Therefore I created a bookmarklet that when clicked on an album page on Rdio adds the entire album—all the tracks that are available for streaming at least—to the chosen playlist.
As you can tell by the flickering of Rdio dialogs when you use the bookmarklet, this works by basically automating the task of adding each individual track to the playlist. This means that any HTML or CSS changes to the Rdio site will likely break the bookmarklet.
I will be trying to keep the bookmarklet up to date and working if this happens, but I cannot guarantee the timeliness of my support. I have only really tested the bookmarklet in Chrome so let me know if you encounter any issues in other browsers. Also, note that I am not responsible for any problems caused by using this bookmarklet. Hopefully Rdio will add this feature soon and we will not need this hack for much longer.
For those that are interested, here is my scores playlist.
Update: Rdio added support for adding entire albums to playlists in the new Rdio so this bookmarklet is no longer required or supported.
When Safari 5 was released a year ago Apple followed the lead of Firefox and Chrome and added support for extensions. A number of people contacted me at the time asking if I would port Web Developer to Safari and I said I would look into the possibility.
When I looked at the Safari extension API it was clearly based on the Chrome extension API and I was initially hopeful that creating a Safari version of Web Developer would not only be possible, but relatively straightforward.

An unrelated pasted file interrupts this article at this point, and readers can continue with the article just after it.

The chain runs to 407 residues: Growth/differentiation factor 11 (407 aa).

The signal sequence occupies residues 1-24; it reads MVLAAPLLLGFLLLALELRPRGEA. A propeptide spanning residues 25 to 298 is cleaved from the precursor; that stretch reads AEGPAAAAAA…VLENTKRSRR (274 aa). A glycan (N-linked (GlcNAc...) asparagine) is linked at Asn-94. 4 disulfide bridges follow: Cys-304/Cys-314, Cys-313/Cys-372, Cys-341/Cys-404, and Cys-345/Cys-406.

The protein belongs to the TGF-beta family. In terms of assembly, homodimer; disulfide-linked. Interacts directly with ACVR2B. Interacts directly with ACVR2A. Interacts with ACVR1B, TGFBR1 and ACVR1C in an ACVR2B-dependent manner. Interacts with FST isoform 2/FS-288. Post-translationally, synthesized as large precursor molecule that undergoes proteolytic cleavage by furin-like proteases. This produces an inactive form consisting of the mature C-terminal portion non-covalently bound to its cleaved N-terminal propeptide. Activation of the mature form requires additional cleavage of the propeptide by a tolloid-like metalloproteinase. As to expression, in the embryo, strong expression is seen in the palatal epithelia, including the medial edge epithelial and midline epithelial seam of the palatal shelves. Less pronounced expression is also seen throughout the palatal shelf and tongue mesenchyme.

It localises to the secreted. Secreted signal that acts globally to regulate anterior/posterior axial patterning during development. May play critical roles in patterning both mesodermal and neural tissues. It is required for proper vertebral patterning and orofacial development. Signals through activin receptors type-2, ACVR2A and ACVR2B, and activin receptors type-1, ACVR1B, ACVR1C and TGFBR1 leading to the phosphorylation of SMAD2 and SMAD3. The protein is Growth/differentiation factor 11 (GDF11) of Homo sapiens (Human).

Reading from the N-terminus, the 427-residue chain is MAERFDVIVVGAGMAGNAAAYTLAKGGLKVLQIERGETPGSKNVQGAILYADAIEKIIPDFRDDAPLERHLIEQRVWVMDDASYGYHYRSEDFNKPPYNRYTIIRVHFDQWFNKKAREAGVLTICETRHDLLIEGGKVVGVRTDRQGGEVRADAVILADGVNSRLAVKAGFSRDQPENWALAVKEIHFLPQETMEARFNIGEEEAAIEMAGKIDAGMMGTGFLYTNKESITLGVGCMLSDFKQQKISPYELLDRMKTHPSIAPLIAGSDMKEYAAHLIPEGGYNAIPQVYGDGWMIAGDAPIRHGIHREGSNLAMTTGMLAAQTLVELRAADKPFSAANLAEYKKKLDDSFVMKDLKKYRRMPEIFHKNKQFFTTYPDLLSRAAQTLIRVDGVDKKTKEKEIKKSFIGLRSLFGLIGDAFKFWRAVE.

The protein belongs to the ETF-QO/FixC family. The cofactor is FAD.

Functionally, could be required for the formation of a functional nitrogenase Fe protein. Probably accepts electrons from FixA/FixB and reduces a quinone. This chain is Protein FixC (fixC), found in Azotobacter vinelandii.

My first thought was to add a toolbar button that could open an HTML version of the Web Developer toolbar just like I do in Chrome:
As I started to work on creating Web Developer as a Safari toolbar though, a major shortcoming became clear. Safari toolbars can only contain HTML elements and do not allow those elements to expand outside of the toolbar—expanding menus in the toolbar are not possible.
The only way to work around this limitation is to use HTML select elements—an option that extensions like Safari Developer are using:
I personally see this as a clunky solution with major limitations and poor usability. Therefore I decided to wait and hope that the Safari extension API matured to allow a better implementation of Web Developer.
Cut to this week and Apple released a bunch of new information about the next release of OS X called Lion. Tucked at the end of their section detailing the new features in Safari in Lion is the following paragraph:
If I am understanding this correctly it sounds like the Safari extension API will be updated to support HTML popups being opened by custom toolbar buttons just like in Chrome. If this is true then I will once again look into porting Web Developer to Safari.
OS X Lion does not have a firm release date yet, but it is due to be released some time in July and I am currently working on the next release of Web Developer for Firefox. Any development on a Safari version would have to wait until the Firefox update is complete, but I cannot give any estimate as to when this might happen. Just know that I will be investigating the possibility of porting Web Developer to Safari as soon as I have the time once Lion is released.
At the end of January I released new versions of both the Web Developer and User Agent Switcher extensions. These patch releases primarily added support for the then upcoming release of Firefox 4 which eventually came out two months later. Since then I have been extremely busy at work and have not had much time to work on the extensions, but I wanted to give an update about some issues that were found with Firefox 4.